View from Havana Harbor, circa 1900.
My primary interest is the role of disease and public health in the history of Latin America and the Caribbean. Specifically, I concentrate on how diseases and responses to them shape relations of power between the peoples of the region and other actors in the international system. My most recent work focuses on the many ways that endemic yellow fever in Havana influenced Cubans' relationships with the United States during the latter decades of the nineteenth century and early decades of the twentieth. I am currently working on new research that broadens the study of the effects of disease on empire to other Caribbean contexts.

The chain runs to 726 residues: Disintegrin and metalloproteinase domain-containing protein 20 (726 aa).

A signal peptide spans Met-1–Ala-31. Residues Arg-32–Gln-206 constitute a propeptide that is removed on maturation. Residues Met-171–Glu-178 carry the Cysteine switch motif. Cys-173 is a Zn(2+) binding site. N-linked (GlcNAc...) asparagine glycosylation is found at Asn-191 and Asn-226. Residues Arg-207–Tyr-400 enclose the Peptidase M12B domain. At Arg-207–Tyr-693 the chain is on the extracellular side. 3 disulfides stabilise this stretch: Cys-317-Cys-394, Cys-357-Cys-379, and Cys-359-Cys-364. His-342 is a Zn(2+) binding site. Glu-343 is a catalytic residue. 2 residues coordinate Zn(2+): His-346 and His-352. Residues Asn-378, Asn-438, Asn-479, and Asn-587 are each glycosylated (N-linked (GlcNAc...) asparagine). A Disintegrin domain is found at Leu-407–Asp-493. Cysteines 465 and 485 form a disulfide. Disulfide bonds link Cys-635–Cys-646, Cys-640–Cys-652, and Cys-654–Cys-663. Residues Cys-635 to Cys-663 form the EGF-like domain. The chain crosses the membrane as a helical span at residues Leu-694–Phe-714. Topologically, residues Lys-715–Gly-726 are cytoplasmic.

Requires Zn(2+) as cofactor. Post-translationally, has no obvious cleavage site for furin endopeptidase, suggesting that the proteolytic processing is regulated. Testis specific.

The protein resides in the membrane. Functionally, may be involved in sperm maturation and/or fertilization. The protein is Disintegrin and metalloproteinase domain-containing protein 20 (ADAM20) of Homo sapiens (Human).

Epidemic Invasions: Yellow Fever and the Limits of Cuban Independence, 1878 Through the Early Republic. Chicago: The University of Chicago Press, 2009. Project awarded the 2007 Jack D. Pressman - Burroughs Wellcome Fund Career Development Award by the American Association for the History of Medicine.
Recent Honors and Awards:
Morse Fellowship, Yale University Faculty of Arts and Sciences, 2011-2012.
Virginia and Derrick Sherman Emerging Scholar, University of North Carolina Wilmington, 2010.
Globalizing the History of Colonial Medicine and Public Health: Adding Latin America and the Caribbean. Yale University School of Medicine, April 15-16, 2011.